News

The future of MBA education

MBA Market

Michigan’s Ross

Scott DeRue, the dean of University of Michigan’s Ross School of Business, claims the old model of business school education is gone. It’s no longer good enough to sequester yourself on campus for two years before heading out into the world of commerce, he said in an interview with Harvard Business Review (HBR).

Scott DeRue, the dean of University of Michigan’s Ross School of Business, claims the old model of business school education is gone. It’s no longer good enough to sequester yourself on campus for two years before heading out into the world of commerce, he said in an interview with Harvard Business Review (HBR).

Michigan’s Ross

DeRue discussed how the perceived value of an MBA education is changing in the digital era, and how MBA programmes are innovating in response to individual and company demands. These are his most important statements:

On experiential learning

(…) We are realizing that the more experiential the more our students actually learn, grow and develop. But your notion of what technology in some sense is doing to higher education generally and certainly business education is part of that. Be it the analogy I often use is with the music industry. If you think about how you and I used to consume or purchase music. First, it was albums and eight tracks and cassettes and CD’s and all of those are the same basic product. It’s a bundle of songs and when it was CD’s, you and I were paying 17 US-dollar for the two songs that we wanted. In the early 2000’s, roughly 2003 iTunes comes along and it dis-aggregates that bundle. And then later Spotify and the Pandora’s of the world come along and what they did was, they commoditised the content. They largely commoditised and democratized that content. So, now if you and I are willing to listen to a few ads, we can consume all the songs we want for free.

And the same thing is happening in business education. So, in music, the only growth segment until very recently was live entertainment. It was the experience. Why would my wife and I still go to a concert when we can literally watch that concert from the night before on YouTube from a different city? And so there’s something about the experience. And in education the same things happening because now you can consume most of the based content, those core fundamentals that you’re talking about, you can consume most of them online largely for free from, or at least low cost from a number of different providers including Michigan and Harvard and Stanford and Wharton and many others.

On lifelong learning

(…) What I think some of the more innovative business schools are doing now is think about how do we partner over the course of one’s entire career, I mean lifelong is not just a few years, right? So, you and I have had a number of jobs. And we may have had a, two or three different careers. The students of today will have more careers than we would have had jobs. And I think that’s really important for us to understand because they’re going to be making transitions, big fundamental career transitions throughout their life, much more so than we have or our parents did. And so, I think schools generally have to think about what is this lifelong model? Stanford’s got a very interesting concept at the university level and business school included that they talk about as the open loop university. Where once you start you can always loop back and come back into the university and your learning never stops.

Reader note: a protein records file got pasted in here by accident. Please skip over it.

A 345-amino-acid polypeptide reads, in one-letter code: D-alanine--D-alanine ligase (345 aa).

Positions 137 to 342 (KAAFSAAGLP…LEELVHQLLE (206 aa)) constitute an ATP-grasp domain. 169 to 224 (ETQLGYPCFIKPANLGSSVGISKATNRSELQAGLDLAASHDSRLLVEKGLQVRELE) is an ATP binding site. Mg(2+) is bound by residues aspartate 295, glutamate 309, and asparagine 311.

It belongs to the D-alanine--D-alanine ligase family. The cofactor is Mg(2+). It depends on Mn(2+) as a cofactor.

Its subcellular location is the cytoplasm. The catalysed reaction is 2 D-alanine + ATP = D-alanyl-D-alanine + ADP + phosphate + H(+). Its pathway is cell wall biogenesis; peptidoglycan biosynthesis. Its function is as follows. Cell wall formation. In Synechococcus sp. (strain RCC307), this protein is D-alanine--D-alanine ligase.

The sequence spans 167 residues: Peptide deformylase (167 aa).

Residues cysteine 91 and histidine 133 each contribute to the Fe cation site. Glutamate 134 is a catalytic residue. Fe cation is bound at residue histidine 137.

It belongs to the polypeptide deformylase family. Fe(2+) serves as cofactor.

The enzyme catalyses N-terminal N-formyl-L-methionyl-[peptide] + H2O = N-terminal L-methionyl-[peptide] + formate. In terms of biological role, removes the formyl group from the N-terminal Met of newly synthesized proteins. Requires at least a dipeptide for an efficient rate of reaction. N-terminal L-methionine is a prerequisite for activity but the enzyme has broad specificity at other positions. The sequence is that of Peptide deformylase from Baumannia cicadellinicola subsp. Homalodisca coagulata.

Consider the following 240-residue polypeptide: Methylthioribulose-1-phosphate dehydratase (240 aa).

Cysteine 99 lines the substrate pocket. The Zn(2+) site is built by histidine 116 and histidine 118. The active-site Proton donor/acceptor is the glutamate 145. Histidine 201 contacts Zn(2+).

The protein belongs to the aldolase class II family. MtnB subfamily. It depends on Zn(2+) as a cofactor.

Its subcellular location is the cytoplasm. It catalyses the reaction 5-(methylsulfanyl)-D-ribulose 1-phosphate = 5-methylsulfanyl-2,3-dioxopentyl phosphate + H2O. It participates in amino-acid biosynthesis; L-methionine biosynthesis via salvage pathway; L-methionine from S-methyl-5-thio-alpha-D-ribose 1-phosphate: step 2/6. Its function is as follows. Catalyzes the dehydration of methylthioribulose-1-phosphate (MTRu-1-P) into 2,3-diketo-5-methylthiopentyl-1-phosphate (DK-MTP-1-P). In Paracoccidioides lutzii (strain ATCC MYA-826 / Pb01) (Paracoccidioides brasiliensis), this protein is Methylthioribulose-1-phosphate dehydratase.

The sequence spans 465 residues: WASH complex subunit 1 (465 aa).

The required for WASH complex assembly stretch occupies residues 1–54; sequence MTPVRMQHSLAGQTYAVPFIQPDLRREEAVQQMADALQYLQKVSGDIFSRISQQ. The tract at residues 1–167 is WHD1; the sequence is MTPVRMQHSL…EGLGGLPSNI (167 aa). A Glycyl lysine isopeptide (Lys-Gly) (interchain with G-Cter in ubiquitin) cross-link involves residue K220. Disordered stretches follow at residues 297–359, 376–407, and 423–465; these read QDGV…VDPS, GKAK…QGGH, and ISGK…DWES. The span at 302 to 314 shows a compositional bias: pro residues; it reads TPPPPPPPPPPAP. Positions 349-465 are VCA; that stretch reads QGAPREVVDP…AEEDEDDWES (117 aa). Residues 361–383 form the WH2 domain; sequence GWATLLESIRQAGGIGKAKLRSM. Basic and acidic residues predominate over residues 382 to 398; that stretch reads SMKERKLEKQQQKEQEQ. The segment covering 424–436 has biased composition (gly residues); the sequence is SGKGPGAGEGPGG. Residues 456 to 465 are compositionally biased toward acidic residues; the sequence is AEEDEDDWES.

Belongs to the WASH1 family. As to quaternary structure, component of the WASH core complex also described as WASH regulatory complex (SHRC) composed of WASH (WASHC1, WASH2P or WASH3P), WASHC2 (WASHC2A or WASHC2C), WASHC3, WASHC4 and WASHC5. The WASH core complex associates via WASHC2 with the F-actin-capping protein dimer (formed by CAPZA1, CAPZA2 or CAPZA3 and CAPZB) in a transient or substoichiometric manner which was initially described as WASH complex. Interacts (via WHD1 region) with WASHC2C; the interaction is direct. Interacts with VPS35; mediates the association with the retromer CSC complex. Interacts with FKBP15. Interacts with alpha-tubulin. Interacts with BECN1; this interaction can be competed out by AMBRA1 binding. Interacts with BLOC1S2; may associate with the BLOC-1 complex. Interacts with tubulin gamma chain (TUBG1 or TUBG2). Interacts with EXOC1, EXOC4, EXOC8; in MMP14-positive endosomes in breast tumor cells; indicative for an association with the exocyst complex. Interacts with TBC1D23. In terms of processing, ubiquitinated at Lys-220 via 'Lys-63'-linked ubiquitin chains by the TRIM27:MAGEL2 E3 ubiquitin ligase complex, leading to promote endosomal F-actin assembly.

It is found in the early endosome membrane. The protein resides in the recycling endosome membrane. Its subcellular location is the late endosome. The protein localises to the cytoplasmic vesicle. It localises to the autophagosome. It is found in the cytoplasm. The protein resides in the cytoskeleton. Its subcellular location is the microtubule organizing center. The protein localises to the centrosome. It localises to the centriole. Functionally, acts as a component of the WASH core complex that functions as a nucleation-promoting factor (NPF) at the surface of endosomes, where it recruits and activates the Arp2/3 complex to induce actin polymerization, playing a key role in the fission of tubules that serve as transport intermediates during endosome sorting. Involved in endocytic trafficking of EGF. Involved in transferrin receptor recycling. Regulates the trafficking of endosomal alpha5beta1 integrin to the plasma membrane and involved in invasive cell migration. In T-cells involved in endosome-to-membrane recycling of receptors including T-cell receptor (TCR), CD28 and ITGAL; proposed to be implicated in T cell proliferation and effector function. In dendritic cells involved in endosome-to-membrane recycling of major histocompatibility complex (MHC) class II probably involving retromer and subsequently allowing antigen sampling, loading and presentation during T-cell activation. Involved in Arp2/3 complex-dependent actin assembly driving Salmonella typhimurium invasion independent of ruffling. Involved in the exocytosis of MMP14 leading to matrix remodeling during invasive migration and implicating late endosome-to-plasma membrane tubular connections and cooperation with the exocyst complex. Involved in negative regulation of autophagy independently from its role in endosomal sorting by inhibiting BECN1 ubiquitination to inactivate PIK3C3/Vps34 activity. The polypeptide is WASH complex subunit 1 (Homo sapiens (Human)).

On great ideas/projects that business schools run

I think Cornell tech campus which is on an island right off of Manhattan, not only is it a beautiful campus, but (…) they’re bringing students and faculty from different schools together. They’re also bringing companies so that students and faculty can embed themselves in the work of those companies so, you’re learning as you’re doing. I think that is a remarkable experiment that they’re running, that I think is going to pay dividends for generations to come.

I think there’s a number of schools that are in this space. If you take what Yale’s doing for example, the Dean there, Ted Snyder and what he’s been able to do in developing a global network of schools where students from different schools, from different parts of the globe are able to work together on projects that are real. That’s a wonderful advancement and not only bringing the experiential side of business education together, but also creating these diverse teams where we can learn to work virtually with people from around the globe. The opportunities that presents, as well as the challenges, is because that’s where business is going. I think that’s a remarkable experiment that they’re running as well. If you look at Wharton, Wharton’s done a remarkable job of leveraging the breadth of the University of Pennsylvania in not only having a number of dual degrees and their students pursuing dual degrees, but just simply having the opportunity to work across that campus whether it’s engineering or otherwise, I think is something that we’re starting to see at some of the leading schools. And we’re doing many of the same things both in terms of the global project work. We just unveiled our, this year’s map projects which are consulting projects for our students. And they’ll work in 22 countries in 98 different cities for two months, full time. Not as an internship, but as a core part of their education. Our vision is that every student who walks through our doors has the opportunity to start real companies, to run actual investment funds with real capital and we want them actually managing actual business functions in businesses embedded in their education. So, we’ve actually started building businesses inside the business school.

 

powered by matchboxmedia

© 2018